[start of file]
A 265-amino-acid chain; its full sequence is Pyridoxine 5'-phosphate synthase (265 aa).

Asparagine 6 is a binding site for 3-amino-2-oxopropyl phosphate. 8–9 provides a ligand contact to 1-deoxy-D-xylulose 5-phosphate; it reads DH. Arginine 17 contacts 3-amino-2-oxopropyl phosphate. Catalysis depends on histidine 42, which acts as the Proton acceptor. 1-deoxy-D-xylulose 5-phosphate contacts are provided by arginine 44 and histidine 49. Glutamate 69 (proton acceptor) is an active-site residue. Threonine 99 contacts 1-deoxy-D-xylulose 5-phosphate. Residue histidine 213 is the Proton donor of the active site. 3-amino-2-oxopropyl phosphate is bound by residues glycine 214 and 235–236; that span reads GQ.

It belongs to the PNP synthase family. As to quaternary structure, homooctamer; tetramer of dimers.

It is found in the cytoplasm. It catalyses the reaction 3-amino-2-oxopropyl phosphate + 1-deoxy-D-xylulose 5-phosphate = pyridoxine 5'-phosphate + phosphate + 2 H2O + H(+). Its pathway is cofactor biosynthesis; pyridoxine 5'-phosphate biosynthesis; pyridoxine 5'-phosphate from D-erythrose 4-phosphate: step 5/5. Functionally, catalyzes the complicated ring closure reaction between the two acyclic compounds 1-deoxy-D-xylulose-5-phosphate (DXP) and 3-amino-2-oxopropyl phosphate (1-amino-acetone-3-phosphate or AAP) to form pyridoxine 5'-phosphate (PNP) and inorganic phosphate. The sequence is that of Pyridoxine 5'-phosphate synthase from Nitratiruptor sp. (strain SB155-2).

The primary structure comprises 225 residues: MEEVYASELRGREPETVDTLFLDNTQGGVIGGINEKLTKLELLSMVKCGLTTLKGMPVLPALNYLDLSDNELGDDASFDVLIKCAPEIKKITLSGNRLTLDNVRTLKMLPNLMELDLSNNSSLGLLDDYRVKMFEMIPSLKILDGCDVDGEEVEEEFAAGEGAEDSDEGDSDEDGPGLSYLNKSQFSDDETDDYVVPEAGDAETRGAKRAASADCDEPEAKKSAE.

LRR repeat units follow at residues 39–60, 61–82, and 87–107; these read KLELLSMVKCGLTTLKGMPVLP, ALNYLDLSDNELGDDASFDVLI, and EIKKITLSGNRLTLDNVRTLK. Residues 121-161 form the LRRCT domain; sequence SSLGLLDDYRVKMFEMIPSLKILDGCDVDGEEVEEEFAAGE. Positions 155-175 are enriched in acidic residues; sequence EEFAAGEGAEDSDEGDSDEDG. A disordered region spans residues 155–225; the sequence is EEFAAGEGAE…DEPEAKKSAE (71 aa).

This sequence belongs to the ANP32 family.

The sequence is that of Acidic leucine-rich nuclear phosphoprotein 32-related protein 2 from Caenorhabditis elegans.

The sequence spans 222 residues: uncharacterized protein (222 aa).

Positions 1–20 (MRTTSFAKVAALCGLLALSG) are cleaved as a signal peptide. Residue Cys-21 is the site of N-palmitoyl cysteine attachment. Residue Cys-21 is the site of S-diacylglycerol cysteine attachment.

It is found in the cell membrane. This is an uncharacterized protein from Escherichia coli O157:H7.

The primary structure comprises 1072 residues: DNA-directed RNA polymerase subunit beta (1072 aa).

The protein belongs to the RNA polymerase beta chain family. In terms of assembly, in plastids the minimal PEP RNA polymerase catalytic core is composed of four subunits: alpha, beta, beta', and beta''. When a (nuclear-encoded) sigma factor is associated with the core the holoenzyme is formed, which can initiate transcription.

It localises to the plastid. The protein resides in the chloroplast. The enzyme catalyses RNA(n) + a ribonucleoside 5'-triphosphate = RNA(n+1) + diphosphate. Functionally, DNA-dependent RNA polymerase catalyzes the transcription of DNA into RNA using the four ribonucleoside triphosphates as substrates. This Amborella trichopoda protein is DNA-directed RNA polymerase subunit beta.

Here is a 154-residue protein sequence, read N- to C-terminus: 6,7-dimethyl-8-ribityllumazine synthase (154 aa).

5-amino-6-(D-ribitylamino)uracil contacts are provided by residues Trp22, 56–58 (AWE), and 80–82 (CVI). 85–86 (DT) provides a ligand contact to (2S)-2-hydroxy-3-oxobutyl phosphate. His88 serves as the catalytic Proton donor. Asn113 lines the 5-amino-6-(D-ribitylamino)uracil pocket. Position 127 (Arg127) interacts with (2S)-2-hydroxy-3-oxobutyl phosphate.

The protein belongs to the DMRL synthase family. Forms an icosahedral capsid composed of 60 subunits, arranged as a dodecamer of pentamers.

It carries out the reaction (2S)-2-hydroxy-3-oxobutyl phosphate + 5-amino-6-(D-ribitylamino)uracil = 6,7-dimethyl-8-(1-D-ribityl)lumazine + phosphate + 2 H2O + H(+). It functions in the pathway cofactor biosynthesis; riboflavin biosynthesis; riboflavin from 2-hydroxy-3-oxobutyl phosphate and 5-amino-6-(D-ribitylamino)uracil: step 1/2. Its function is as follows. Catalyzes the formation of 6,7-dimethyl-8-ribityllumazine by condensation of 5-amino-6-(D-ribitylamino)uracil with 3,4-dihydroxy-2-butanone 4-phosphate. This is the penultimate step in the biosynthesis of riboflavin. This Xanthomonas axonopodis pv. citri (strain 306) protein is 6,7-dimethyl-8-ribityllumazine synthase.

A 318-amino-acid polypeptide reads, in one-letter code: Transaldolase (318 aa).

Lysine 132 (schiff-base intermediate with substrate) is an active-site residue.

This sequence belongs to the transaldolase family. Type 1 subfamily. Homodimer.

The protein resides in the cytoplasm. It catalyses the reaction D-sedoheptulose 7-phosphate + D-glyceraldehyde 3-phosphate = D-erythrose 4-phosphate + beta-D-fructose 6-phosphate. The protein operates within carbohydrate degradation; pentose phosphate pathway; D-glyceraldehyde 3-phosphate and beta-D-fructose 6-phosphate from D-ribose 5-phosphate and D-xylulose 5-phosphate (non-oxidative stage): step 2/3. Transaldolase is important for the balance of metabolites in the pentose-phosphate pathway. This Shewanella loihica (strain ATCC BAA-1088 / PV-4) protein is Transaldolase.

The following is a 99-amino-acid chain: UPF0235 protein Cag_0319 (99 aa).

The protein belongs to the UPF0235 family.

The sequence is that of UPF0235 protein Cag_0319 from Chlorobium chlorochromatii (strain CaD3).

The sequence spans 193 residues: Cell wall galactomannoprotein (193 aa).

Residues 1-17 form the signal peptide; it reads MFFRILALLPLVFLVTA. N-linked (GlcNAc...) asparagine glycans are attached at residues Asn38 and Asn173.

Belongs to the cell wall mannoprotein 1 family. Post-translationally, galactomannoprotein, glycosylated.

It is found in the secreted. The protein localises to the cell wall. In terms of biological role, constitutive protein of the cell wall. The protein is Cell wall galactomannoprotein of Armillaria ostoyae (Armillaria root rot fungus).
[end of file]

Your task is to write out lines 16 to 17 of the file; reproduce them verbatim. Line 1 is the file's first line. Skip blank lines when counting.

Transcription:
5-amino-6-(D-ribitylamino)uracil contacts are provided by residues Trp22, 56–58 (AWE), and 80–82 (CVI). 85–86 (DT) provides a ligand contact to (2S)-2-hydroxy-3-oxobutyl phosphate. His88 serves as the catalytic Proton donor. Asn113 lines the 5-amino-6-(D-ribitylamino)uracil pocket. Position 127 (Arg127) interacts with (2S)-2-hydroxy-3-oxobutyl phosphate.

The protein belongs to the DMRL synthase family. Forms an icosahedral capsid composed of 60 subunits, arranged as a dodecamer of pentamers.